I got up and ran a bath in our guest bathroom like I did almost every early-morning to ease the discomfort, and while the water was soothing, it didn’t stop the pain. I started timing the contractions, which I was now starting to think weren’t Braxton Hicks, and at 5:50am texted Conner who was still in bed in our room that I thought I was in labor. My contractions were 8 minutes apart and lasted about a minute each.

I got out of the tub, texted my mom again (I didn’t want to wake her but wanted her to know when she woke up that I thought I was in labor) and went to lay with Conner in our room. After an hour I was sure I was in labor and contacted our doula and midwife. I wanted to labor at home for as long as possible, but I was also worried about our drive to the birth center which is an hour or more away depending on traffic. It was a surreal morning – I was mostly just excited and felt very ready. I remember saying to Mom and Conner, “I wonder if it’d be helpful for me, if I could, to know how long this was going to last.” Ha! The answer to that is NO! I’m glad I didn’t know how long it was going to be!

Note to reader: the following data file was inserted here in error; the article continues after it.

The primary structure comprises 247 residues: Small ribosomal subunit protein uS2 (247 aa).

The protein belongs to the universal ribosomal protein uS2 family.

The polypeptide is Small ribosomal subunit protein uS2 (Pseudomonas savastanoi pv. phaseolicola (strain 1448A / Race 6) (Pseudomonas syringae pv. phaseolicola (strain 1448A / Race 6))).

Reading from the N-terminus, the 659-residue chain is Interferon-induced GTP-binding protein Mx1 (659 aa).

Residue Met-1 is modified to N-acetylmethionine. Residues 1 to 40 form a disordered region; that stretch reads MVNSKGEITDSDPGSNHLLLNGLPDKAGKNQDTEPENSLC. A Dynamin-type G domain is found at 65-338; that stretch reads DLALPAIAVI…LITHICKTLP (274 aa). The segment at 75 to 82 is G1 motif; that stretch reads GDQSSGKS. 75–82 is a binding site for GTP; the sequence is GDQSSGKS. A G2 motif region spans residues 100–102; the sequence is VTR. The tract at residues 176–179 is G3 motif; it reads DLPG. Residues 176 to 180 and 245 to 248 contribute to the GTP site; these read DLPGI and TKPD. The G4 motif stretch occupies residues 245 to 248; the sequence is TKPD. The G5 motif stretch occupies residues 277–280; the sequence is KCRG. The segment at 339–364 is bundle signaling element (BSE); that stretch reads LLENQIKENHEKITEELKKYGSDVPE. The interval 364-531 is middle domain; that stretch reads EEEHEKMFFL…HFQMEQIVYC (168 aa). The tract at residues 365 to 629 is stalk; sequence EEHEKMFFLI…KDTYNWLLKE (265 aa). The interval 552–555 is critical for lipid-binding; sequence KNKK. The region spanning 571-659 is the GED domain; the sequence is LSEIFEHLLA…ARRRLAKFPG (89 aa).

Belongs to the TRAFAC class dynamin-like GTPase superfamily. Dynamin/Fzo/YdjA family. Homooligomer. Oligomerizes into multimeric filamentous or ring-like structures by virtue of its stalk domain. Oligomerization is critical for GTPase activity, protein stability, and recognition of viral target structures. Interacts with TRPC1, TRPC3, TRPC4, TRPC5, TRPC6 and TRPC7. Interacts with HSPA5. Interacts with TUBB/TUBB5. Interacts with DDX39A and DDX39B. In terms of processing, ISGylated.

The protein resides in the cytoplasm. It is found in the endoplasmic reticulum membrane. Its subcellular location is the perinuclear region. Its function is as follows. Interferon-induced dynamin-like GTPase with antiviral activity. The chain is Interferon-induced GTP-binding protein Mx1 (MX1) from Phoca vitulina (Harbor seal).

Mom and Conner got things ready to go, had me eating and drinking, and my contractions continued to get closer together. By 9:40am we left to head to the birth center. The drive was less stressful than I’d anticipated (I’m a terrible passenger on a normal day) and I told Conner I was happy it was a cloudy day with low-hanging clouds heavy with rain. It reminded me a little of Oregon.